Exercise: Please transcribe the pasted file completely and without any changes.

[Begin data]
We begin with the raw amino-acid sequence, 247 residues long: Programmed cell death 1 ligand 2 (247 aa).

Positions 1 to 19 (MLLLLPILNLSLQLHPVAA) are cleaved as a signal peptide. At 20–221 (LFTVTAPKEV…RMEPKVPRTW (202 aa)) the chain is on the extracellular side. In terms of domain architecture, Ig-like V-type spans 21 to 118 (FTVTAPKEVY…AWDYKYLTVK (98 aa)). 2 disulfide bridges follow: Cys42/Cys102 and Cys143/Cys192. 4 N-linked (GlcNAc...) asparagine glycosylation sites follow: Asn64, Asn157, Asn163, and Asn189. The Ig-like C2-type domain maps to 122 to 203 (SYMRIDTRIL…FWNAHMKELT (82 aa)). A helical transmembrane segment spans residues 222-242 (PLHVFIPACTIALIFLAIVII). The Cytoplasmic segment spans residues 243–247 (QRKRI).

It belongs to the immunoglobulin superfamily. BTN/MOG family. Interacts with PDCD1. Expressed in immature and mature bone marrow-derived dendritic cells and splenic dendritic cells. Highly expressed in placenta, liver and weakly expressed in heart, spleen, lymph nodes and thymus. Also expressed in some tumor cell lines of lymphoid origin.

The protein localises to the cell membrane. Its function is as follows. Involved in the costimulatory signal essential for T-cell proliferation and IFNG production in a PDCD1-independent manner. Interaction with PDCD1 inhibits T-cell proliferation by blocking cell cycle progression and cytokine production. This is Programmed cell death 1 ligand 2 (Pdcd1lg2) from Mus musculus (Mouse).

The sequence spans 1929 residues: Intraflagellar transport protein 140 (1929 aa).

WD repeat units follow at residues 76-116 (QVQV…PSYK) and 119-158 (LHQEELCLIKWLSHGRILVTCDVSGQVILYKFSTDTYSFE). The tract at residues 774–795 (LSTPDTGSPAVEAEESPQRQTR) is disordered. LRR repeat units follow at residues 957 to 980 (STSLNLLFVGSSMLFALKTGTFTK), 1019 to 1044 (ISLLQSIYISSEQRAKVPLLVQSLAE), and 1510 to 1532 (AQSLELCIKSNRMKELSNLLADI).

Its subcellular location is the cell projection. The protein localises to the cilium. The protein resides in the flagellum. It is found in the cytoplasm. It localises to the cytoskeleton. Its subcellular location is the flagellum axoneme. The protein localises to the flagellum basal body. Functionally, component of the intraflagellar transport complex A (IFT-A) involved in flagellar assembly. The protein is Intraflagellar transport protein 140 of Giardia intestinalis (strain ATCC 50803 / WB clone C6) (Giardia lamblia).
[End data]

We begin with the raw amino-acid sequence, 247 residues long: Programmed cell death 1 ligand 2 (247 aa).

Positions 1 to 19 (MLLLLPILNLSLQLHPVAA) are cleaved as a signal peptide. At 20–221 (LFTVTAPKEV…RMEPKVPRTW (202 aa)) the chain is on the extracellular side. In terms of domain architecture, Ig-like V-type spans 21 to 118 (FTVTAPKEVY…AWDYKYLTVK (98 aa)). 2 disulfide bridges follow: Cys42/Cys102 and Cys143/Cys192. 4 N-linked (GlcNAc...) asparagine glycosylation sites follow: Asn64, Asn157, Asn163, and Asn189. The Ig-like C2-type domain maps to 122 to 203 (SYMRIDTRIL…FWNAHMKELT (82 aa)). A helical transmembrane segment spans residues 222-242 (PLHVFIPACTIALIFLAIVII). The Cytoplasmic segment spans residues 243–247 (QRKRI).

It belongs to the immunoglobulin superfamily. BTN/MOG family. Interacts with PDCD1. Expressed in immature and mature bone marrow-derived dendritic cells and splenic dendritic cells. Highly expressed in placenta, liver and weakly expressed in heart, spleen, lymph nodes and thymus. Also expressed in some tumor cell lines of lymphoid origin.

The protein localises to the cell membrane. Its function is as follows. Involved in the costimulatory signal essential for T-cell proliferation and IFNG production in a PDCD1-independent manner. Interaction with PDCD1 inhibits T-cell proliferation by blocking cell cycle progression and cytokine production. This is Programmed cell death 1 ligand 2 (Pdcd1lg2) from Mus musculus (Mouse).

The sequence spans 1929 residues: Intraflagellar transport protein 140 (1929 aa).

WD repeat units follow at residues 76-116 (QVQV…PSYK) and 119-158 (LHQEELCLIKWLSHGRILVTCDVSGQVILYKFSTDTYSFE). The tract at residues 774–795 (LSTPDTGSPAVEAEESPQRQTR) is disordered. LRR repeat units follow at residues 957 to 980 (STSLNLLFVGSSMLFALKTGTFTK), 1019 to 1044 (ISLLQSIYISSEQRAKVPLLVQSLAE), and 1510 to 1532 (AQSLELCIKSNRMKELSNLLADI).

Its subcellular location is the cell projection. The protein localises to the cilium. The protein resides in the flagellum. It is found in the cytoplasm. It localises to the cytoskeleton. Its subcellular location is the flagellum axoneme. The protein localises to the flagellum basal body. Functionally, component of the intraflagellar transport complex A (IFT-A) involved in flagellar assembly. The protein is Intraflagellar transport protein 140 of Giardia intestinalis (strain ATCC 50803 / WB clone C6) (Giardia lamblia).